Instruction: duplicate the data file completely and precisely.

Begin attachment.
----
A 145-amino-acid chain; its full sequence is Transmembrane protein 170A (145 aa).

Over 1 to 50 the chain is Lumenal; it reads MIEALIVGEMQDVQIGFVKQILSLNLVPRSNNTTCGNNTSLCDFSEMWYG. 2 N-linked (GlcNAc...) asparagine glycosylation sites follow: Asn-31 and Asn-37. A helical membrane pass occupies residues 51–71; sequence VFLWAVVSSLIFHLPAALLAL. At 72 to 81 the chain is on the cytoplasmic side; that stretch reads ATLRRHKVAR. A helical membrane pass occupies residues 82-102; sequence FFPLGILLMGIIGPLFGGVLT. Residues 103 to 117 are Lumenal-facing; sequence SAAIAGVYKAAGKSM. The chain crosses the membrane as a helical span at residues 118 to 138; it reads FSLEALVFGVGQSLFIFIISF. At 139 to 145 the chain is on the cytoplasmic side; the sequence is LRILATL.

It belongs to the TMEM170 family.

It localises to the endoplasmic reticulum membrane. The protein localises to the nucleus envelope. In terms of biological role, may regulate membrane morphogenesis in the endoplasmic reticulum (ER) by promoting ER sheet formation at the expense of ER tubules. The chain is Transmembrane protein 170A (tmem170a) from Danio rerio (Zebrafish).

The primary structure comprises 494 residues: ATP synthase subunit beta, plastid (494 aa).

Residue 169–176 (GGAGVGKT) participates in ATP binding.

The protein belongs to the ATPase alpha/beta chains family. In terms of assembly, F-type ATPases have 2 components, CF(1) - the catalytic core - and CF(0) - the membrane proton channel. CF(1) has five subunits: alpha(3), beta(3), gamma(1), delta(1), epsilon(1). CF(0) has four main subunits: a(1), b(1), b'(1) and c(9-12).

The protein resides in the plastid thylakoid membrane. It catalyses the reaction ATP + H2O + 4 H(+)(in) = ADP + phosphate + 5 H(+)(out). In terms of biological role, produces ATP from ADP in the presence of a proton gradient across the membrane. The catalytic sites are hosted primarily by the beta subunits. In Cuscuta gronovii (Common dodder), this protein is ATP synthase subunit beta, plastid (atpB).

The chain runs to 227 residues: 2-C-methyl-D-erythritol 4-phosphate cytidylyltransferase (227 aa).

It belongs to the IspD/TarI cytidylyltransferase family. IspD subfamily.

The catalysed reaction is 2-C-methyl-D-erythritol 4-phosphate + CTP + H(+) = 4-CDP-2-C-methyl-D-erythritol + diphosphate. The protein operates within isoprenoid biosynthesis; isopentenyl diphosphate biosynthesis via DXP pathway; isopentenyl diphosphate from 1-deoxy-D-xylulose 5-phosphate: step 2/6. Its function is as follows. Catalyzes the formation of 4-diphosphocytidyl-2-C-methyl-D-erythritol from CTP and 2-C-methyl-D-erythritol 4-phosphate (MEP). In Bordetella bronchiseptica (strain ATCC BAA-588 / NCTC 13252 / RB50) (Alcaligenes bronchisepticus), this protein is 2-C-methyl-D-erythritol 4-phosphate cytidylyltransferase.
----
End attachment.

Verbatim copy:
A 145-amino-acid chain; its full sequence is Transmembrane protein 170A (145 aa).

Over 1 to 50 the chain is Lumenal; it reads MIEALIVGEMQDVQIGFVKQILSLNLVPRSNNTTCGNNTSLCDFSEMWYG. 2 N-linked (GlcNAc...) asparagine glycosylation sites follow: Asn-31 and Asn-37. A helical membrane pass occupies residues 51–71; sequence VFLWAVVSSLIFHLPAALLAL. At 72 to 81 the chain is on the cytoplasmic side; that stretch reads ATLRRHKVAR. A helical membrane pass occupies residues 82-102; sequence FFPLGILLMGIIGPLFGGVLT. Residues 103 to 117 are Lumenal-facing; sequence SAAIAGVYKAAGKSM. The chain crosses the membrane as a helical span at residues 118 to 138; it reads FSLEALVFGVGQSLFIFIISF. At 139 to 145 the chain is on the cytoplasmic side; the sequence is LRILATL.

It belongs to the TMEM170 family.

It localises to the endoplasmic reticulum membrane. The protein localises to the nucleus envelope. In terms of biological role, may regulate membrane morphogenesis in the endoplasmic reticulum (ER) by promoting ER sheet formation at the expense of ER tubules. The chain is Transmembrane protein 170A (tmem170a) from Danio rerio (Zebrafish).

The primary structure comprises 494 residues: ATP synthase subunit beta, plastid (494 aa).

Residue 169–176 (GGAGVGKT) participates in ATP binding.

The protein belongs to the ATPase alpha/beta chains family. In terms of assembly, F-type ATPases have 2 components, CF(1) - the catalytic core - and CF(0) - the membrane proton channel. CF(1) has five subunits: alpha(3), beta(3), gamma(1), delta(1), epsilon(1). CF(0) has four main subunits: a(1), b(1), b'(1) and c(9-12).

The protein resides in the plastid thylakoid membrane. It catalyses the reaction ATP + H2O + 4 H(+)(in) = ADP + phosphate + 5 H(+)(out). In terms of biological role, produces ATP from ADP in the presence of a proton gradient across the membrane. The catalytic sites are hosted primarily by the beta subunits. In Cuscuta gronovii (Common dodder), this protein is ATP synthase subunit beta, plastid (atpB).

The chain runs to 227 residues: 2-C-methyl-D-erythritol 4-phosphate cytidylyltransferase (227 aa).

It belongs to the IspD/TarI cytidylyltransferase family. IspD subfamily.

The catalysed reaction is 2-C-methyl-D-erythritol 4-phosphate + CTP + H(+) = 4-CDP-2-C-methyl-D-erythritol + diphosphate. The protein operates within isoprenoid biosynthesis; isopentenyl diphosphate biosynthesis via DXP pathway; isopentenyl diphosphate from 1-deoxy-D-xylulose 5-phosphate: step 2/6. Its function is as follows. Catalyzes the formation of 4-diphosphocytidyl-2-C-methyl-D-erythritol from CTP and 2-C-methyl-D-erythritol 4-phosphate (MEP). In Bordetella bronchiseptica (strain ATCC BAA-588 / NCTC 13252 / RB50) (Alcaligenes bronchisepticus), this protein is 2-C-methyl-D-erythritol 4-phosphate cytidylyltransferase.